Dining Review: French American Bistro serves up both hits and misses

Homemade croissants, baguettes and smoked salmon hit the mark, ham and cheese crepes miss

Homemade Quiche Lorraine, with Bacon, Cheese, Eggs and Cream, served with a side salad.  French American Bistro is located at  1201 Piper Blvd in Naples and is open seven days a week from 11am until 9pm.  Photographed on April 11, 2011.  Kelli Stanko/Special to the Daily News

Photo by KELLI STANKO // Buy this photo

Homemade Quiche Lorraine, with Bacon, Cheese, Eggs and Cream, served with a side salad. French American Bistro is located at 1201 Piper Blvd in Naples and is open seven days a week from 11am until 9pm. Photographed on April 11, 2011. Kelli Stanko/Special to the Daily News

Address: 1201 Piper Blvd., No. 11, Naples, (239) 514-1800; delivery, (239) 949-7117

Hours: 11 a.m. to 9 p.m. every day

Cuisine: French and American

Beverages: Sodas, iced tea, beer, wine

Prices: Meals range from $7.25 to $14.95, with most hot and cold sandwiches less than $10 and entrees between $10 and $15.

Atmosphere: Charming bistro with ample space and red-checkered tablecloths inside, as well as a patio area outside shaded by large umbrellas.

— Fresh, homemade baguettes and croissants stand out above all else at French American Bistro, along with smoked salmon entrees and French onion soup.

But ham and cheese crepes were more miss than hit, and service, while friendly both times, was inconsistent: Very slow on one lunch trip and decent the next.

Overall, after two lunches at this charmingly decorated bistro restaurant, I’d go again and give them another try, ordering certain items and avoiding others — and if I was in a hurry to get back to work, I’d definitely order take out.

A friend told us about the restaurant’s homemade bread, so on our first trip my friend and I both ordered baguette sandwiches.

I chose the mountain baguette ($8.95) with imported prosciutto, lettuce, tomato, gherkins (similar to pickles) and Swiss, but asked for it without the gherkins, as I don’t like them. The bread had a good crunchy crust and the sandwiches were about a foot long with a generous portion of prosciutto and sliced Swiss. The lettuce was chopped small and cherry tomatoes cut in half. My only complaint was that it was a little dry — no mayo or dressing. I’d order it again but ask for oil or mayo on the bread. It came with a small salad of chopped lettuce, tomato, cucumber and onion and a vinaigrette dressing.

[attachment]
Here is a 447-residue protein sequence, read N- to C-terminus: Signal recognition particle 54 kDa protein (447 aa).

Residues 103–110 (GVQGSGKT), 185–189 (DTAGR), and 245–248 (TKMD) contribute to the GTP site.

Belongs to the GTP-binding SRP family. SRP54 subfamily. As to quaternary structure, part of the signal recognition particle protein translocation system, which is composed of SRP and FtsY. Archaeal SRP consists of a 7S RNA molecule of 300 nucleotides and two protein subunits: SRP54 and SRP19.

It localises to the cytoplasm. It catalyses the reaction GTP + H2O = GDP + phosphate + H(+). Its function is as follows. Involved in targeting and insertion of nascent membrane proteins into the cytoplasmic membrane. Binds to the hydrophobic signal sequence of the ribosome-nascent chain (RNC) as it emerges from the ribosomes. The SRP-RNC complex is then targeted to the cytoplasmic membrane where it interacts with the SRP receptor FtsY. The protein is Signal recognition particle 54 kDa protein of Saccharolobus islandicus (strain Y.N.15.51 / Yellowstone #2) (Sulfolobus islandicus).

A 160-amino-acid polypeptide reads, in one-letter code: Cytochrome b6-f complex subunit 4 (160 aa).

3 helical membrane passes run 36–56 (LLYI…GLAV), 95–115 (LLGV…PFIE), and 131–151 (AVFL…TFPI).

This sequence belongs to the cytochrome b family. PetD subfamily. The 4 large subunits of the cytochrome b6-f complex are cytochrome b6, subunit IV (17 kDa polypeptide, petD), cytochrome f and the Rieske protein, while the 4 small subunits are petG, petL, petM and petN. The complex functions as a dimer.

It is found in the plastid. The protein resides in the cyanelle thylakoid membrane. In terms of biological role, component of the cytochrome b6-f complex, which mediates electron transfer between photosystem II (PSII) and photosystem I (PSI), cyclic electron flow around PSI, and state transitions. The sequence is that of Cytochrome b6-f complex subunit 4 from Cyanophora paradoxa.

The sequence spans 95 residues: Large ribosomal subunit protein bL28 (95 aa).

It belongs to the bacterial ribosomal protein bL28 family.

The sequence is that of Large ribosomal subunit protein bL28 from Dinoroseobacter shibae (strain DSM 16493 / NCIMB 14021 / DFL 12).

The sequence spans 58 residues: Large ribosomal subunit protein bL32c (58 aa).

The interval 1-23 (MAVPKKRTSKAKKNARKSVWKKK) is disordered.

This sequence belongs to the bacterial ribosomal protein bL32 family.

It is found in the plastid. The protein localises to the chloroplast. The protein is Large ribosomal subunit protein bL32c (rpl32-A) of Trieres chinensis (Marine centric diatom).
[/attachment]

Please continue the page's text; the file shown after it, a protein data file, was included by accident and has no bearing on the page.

My friend had the Scandinavian baguette ($9.45), which is homemade smoked salmon, slices of cucumber, chive cream cheese and lettuce. This sandwich really stood out. The salmon had a great smoky taste without being overly salty, and was balanced by the rich chive cream cheese, and surrounded by the crusty bread. It was one of the items we’d order again in a heartbeat.

Unfortunately, on our first trip the service was slow. It took us about an hour and a half to eat lunch, including soup, sandwich and dessert. The soup and dessert were especially slow to come out. Two servers were helping us, and they seemed not to be communicating very well — asking us the same questions when the other person had already asked. When we first arrived the lights flickered — it was a rainy day — and they had to use manual credit card scanners, so we wondered if they had power trouble to worry about.

For soup, we tried both chicken vegetable ($2.95) and French onion ($4.75). The chicken vegetable was hearty and not overly salty, simple but nothing special. The French onion arrived in a little crock with melted cheese that was crunchy on the outside and soft toward the middle. Inside, fresh bread cubes and onions gave the beef broth substance and flavor.

On our next trip, the service was much faster. Just one server helped us this time, and she was responsive when we decided to add a soup at the last minute. Our food came out much faster as well.

We tried the salmon quiche ($9.45) with salmon, spinach, eggs and cream. It arrived in a little pie shell about 6 inches across. The crust was buttery and flaky, and the quiche was layered with about an inch-layer of egg, a small layer of spinach and smoked salmon. It was a great mix of slightly sweet and savory flavors, with the pastry crust, egg and cream balancing out the smoky flavor of the salmon. This entree was another hit.

My friend was very excited to try crepes, and decided on the ham-and-cheese crepes ($8.95) which are topped with a cheese sauce and bread crumbs. The crepes arrived in a small baking dish, but were so covered in cheese it was hard to even see how many there were. Eating a forkful, we found it difficult to taste or feel the crepe itself — it was lost in the gooey consistency of melted cheese, which was only broken up by the cubed pieces of ham. The cheese flavor was great, but the amount of cheese inside and on top of the crepes was overpowering.

For dessert, we tried the apple tart ($3.95), which arrived in the same size and shape pastry that the salmon quiche had been cooked in. It was warm, with a dollop of homemade whipped cream on the side. Biting in, we found the apples were well cooked but not mushy. We both decided we’d order this again, and enjoyed the fact it seemed to be less sugary than traditional American apple pie.

Finally, both times we ordered croissants ($2.50) to go. They were delicious both times — light, buttery and flaky. They’d make for a great sandwich.

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